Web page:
Sky's the limit for pa­per plane pi­lots

Monthly Chronicle - - News - Jenny Bar­lass

Five young fly­ing aces from Nor­man­hurst West Public School out­flew hun­dreds of other kids from around the state when they aced their divi­sions at the NSW All Schools Pa­per Plane Chal­lenge.

The event at Syd­ney Univer­sity saw 600 chil­dren aged from kindy to Year 12 across the state cre­ate pa­per planes us­ing a va­ri­ety of de­signs, com­pet­ing in ei­ther dis­tance or time aloft cat­e­gories with their cre­ations, and based on their age group.

“It’s or­gan­ised by the Pa­per Pi­lots which the movie Pa­per Planes is based on,” said Year 5 teacher Re­becca Mac­naugh­tan.

“But the Pa­per Planes chal­lenge is about so much more than mak­ing planes out of pa­per. It’s an op­por­tu­nity for kids to step out­side and en­gage in sci­ence, tech­nol­ogy, engi­neer­ing and math­e­mat­ics.

“Stu­dents are learn­ing the art of aero­dy­nam­ics - how the de­sign of their plane’s wings, body, nose and tail will sig­nif­i­cantly af­fect its flight. Each time the chil­dren al­ter a part of their de­sign, they are also learn­ing about the im­por­tance of vari­ables, as well as re­silience and trial and er­ror.”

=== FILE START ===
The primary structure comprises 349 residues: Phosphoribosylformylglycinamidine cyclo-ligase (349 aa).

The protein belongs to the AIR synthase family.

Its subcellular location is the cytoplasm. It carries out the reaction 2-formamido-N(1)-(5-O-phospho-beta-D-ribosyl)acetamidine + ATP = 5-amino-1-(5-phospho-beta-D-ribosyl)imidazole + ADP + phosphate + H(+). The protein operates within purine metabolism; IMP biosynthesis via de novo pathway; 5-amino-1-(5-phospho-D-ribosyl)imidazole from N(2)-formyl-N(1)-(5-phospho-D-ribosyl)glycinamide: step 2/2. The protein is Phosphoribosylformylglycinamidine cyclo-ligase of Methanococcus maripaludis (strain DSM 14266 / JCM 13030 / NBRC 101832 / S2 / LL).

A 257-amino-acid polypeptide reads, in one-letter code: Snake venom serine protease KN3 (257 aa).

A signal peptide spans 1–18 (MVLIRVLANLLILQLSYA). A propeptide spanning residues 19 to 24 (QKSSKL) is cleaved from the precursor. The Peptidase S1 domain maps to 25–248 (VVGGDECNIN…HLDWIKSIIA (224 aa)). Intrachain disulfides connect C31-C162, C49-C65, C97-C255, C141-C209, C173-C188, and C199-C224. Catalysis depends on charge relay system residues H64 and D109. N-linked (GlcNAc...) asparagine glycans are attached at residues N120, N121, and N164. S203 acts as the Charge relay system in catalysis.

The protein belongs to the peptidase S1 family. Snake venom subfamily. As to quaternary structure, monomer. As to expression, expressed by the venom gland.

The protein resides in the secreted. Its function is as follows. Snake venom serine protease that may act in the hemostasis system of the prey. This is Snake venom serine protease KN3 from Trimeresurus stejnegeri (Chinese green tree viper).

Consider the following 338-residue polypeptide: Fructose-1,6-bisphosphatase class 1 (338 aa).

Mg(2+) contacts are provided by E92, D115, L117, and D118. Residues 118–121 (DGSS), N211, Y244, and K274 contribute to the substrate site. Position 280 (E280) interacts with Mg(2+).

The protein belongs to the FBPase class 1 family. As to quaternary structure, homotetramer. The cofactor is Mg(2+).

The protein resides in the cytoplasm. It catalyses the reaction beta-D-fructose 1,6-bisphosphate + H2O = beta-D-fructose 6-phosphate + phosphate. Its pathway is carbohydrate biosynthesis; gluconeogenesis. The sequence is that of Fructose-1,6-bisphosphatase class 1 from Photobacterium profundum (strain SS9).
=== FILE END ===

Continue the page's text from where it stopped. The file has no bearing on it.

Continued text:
The kids do qual­i­fy­ing heats at school based on dis­tances flown or time in the air - a min­i­mum of 15 me­tres and five sec­onds for the youngest, with those amounts in­creas­ing for ev­ery year they’re older. The pa­per has to be A4, un­der 100 gsm in weight, not torn or marked and only folded.

The chil­dren get to prac­tice their fly­ing skills at school dur­ing lunchtimes, though week­end study­ing of YouTube clips to help per­fect their art also hap­pens.

(L to R) Daniel Hawkins, Noah McCarthy and Do­minic Coo­nan

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